- Cover your windows with hurricane strength panels (if expecting a wind storm)
- Prepare a bag of essential items in case you need to leave before or during the storm
- Make sure you have back up fuel (wood for woodstove, propane/oil for generator)
- Fill up reusable water bottle (Do not count on being able to access water from your refrigerator either on the door or from a water pitcher like a Brita)
- Get dry ice for your fridge and freezer. (Do NOT touch it directly. Use very heavy duty gloves.)
- If no dry ice, put bottles and or ziploc bags of water into fridge and freezer to keep insides cold.
- Move food that you can use in the next few days from fridge and freezer into a cooler full of ice
- Charge your cell phone and prepare your back up cell charger
- Top up your car’s gas tank
- Prepare your chain saw (sharpen chain, prepare bar and chain oil, fill with gas)
- Listen to your local officials about evacuation notices
- Keep checking vents to make sure that snow or water are not covering them
- Tune into your selected news service for evacuation and/or emergency announcements on your radio
- Check on your exit strategy (Can you get to the main road? Can you get to your roof? Can you get to your car?)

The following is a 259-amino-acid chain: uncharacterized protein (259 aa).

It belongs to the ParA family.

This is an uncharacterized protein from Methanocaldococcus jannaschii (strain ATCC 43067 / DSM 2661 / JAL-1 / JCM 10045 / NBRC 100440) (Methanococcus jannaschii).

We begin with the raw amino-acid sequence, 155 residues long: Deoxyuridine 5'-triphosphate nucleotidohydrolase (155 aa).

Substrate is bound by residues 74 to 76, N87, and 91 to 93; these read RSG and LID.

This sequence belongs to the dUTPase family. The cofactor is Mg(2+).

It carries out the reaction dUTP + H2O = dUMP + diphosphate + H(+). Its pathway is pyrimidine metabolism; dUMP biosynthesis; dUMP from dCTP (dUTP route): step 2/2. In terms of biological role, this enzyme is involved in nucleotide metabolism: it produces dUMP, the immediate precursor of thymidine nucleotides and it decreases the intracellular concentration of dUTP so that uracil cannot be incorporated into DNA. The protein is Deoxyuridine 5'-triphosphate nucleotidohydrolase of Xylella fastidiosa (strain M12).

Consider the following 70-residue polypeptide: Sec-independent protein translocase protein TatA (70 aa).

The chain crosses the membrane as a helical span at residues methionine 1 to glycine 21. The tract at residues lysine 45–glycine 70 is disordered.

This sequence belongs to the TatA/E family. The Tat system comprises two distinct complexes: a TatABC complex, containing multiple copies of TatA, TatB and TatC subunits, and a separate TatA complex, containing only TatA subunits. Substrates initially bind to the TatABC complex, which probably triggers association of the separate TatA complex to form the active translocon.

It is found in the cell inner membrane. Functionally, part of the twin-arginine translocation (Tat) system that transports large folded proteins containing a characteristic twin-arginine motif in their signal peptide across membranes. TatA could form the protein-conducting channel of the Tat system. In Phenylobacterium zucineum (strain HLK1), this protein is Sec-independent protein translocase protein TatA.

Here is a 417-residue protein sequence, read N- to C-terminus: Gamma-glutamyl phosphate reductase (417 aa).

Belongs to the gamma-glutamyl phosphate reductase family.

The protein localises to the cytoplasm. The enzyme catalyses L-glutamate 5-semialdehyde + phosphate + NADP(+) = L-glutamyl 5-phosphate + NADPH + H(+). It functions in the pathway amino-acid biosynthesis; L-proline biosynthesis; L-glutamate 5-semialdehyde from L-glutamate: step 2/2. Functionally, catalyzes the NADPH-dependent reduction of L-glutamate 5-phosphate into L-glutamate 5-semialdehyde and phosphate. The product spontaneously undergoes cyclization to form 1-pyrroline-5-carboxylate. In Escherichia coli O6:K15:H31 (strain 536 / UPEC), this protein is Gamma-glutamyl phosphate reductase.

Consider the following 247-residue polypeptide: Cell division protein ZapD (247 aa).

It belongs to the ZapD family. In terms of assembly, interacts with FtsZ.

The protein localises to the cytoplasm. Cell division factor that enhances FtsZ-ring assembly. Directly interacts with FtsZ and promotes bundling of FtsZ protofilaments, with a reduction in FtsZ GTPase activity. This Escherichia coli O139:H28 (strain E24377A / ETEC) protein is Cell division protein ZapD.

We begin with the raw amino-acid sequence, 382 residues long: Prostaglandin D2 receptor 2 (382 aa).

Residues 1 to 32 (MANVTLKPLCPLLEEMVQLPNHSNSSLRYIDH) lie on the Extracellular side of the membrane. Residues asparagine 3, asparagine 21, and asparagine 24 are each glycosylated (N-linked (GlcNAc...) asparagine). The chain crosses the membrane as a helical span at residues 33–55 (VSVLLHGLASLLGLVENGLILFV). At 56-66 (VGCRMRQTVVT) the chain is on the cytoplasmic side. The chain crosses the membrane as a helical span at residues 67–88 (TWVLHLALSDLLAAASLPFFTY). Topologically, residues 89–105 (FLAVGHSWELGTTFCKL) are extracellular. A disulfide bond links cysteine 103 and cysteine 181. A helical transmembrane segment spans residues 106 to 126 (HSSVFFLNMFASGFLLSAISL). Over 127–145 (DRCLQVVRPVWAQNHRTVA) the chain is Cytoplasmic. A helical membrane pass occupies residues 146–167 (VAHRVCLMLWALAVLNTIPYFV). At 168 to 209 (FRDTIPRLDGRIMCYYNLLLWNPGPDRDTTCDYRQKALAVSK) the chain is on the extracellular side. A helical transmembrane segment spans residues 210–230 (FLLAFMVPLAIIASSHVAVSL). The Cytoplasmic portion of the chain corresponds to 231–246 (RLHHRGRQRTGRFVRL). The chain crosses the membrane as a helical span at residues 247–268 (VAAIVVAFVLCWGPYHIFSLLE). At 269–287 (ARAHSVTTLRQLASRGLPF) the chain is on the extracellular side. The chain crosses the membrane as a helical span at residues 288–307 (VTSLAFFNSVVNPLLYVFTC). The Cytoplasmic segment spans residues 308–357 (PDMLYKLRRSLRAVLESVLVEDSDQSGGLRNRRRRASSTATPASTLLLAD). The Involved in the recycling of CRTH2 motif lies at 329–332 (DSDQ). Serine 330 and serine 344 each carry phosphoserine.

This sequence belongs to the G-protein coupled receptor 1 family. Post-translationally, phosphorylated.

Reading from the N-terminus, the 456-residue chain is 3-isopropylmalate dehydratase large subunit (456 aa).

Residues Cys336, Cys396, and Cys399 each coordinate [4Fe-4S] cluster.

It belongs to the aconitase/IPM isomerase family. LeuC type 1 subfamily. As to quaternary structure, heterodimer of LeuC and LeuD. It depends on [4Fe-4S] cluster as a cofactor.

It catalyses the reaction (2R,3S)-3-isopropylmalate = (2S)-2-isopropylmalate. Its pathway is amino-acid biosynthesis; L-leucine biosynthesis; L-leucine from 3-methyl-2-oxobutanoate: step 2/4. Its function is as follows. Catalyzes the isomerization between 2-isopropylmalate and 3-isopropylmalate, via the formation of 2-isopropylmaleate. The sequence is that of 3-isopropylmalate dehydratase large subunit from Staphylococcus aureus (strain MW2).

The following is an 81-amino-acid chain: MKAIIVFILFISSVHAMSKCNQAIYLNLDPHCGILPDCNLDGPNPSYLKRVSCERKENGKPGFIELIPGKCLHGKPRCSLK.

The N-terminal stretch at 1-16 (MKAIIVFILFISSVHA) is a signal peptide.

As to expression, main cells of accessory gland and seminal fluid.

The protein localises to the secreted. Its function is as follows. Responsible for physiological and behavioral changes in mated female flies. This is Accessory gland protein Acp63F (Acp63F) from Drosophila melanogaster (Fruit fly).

- Refill reuasble water bottle as needed. I love this great water bottle that holds plenty.
- Keep cell phone charged
- Call your neighbors by phone see if they are OK
After Storm if large-scale disaster
- First check if everyone is in good health
- Let family know you’re OK
- Get copies of important papers from your safe location
- Call home insurance agent if there’s property damage and make claims as necessary
- If major flooding, have well water tested for contamination
- Hire contractor to clean up (ask town for recommendations, do not let scammers take advantage of you
- Have home inspected
Things NOT to do
- If the power is out, do NOT open the refrigerator or freezer. Most fridges these days will keep your food safe for hours after an outage. Check out https://www.foodsafety.gov/blog/power_outages.html for more information.
- Do not burn fuel sources inside unless properly vented. There is a significant risk of fire and carbon monoxide poisoning if you burn wood, gasoline, kerosene, etc. inside. Hundreds of people die every year from these accidents.
- Don’t PANIC. If you are well prepared and monitor the situation, you will have a much better chance to come through the situation well. Keep your head about you.
- Don’t be too proud to stay in a shelter if it’ll keep your family safe.
- Don’t ride out the storm if you’re told to evacuate.
Do you have any advice to share? What has helped you in the past?